‘Thank goodness Habeas Corpus did not run in Nahud’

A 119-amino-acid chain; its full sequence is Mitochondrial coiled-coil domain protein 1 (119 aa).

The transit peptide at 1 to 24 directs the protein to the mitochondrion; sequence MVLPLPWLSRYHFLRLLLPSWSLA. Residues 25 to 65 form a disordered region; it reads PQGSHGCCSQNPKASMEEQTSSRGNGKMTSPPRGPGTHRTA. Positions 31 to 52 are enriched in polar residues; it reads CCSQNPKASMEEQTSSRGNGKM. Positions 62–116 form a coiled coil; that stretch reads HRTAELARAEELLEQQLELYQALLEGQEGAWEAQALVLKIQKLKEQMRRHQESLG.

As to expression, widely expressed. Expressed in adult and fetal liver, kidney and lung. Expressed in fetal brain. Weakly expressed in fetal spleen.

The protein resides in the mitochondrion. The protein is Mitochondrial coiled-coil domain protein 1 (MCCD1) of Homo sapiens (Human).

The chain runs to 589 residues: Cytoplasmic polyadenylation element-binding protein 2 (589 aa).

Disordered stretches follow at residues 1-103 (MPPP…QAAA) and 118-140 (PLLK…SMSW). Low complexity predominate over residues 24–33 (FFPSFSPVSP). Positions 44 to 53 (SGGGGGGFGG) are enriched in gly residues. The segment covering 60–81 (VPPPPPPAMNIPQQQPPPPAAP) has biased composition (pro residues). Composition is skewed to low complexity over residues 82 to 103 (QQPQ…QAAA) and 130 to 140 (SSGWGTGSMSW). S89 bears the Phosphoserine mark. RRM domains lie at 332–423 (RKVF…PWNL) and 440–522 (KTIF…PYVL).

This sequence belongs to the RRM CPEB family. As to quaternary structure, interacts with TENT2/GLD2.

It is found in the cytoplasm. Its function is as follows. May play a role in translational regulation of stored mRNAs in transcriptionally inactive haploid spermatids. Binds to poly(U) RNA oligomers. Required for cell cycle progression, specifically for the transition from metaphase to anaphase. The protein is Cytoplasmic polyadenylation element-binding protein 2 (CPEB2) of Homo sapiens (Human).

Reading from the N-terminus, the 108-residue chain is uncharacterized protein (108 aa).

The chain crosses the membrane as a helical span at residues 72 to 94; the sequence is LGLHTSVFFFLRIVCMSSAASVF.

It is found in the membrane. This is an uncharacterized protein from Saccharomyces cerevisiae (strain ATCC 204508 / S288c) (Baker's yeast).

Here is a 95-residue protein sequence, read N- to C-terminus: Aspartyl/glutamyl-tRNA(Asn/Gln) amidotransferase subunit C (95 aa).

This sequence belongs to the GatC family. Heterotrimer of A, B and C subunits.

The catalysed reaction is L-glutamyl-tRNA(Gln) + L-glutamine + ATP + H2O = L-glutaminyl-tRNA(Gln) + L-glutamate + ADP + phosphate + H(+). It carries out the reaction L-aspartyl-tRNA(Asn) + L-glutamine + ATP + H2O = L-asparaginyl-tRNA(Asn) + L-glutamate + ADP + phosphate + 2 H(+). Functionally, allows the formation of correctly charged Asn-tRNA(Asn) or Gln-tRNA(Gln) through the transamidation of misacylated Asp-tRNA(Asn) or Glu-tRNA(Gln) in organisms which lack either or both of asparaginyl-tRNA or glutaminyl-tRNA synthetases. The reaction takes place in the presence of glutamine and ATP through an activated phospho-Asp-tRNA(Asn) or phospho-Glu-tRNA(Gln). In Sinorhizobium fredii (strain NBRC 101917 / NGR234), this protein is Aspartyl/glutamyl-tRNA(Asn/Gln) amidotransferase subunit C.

This chapter explores how capable the colonial state in Sudan was of policing its subject populations. The extent to which the twentieth-century colonial governments were capable of exercising control over those they ruled is a much debated question in the wider scholarship on Africa. It explores some of David Scott's statements about the nature of colonial legal power. For him, 'colonial govern mentality' represented a shift away from eighteenth and early nineteenth century modes of colonialism, whereby the colonial state was characterized by 'extractive domination', towards an attempt to regulate wider colonial society through the introduction of European law codes in order to regulate individual behavior. The chapter explains that Scott's analysis by contending that the colonial state in twentieth-century Sudan was fundamentally conflicted over whether or not to introduce a new and transformative system of policing. The British colonial administration in Sudan possessed its own specialist governing cadre, the Sudan Political Service (SPS).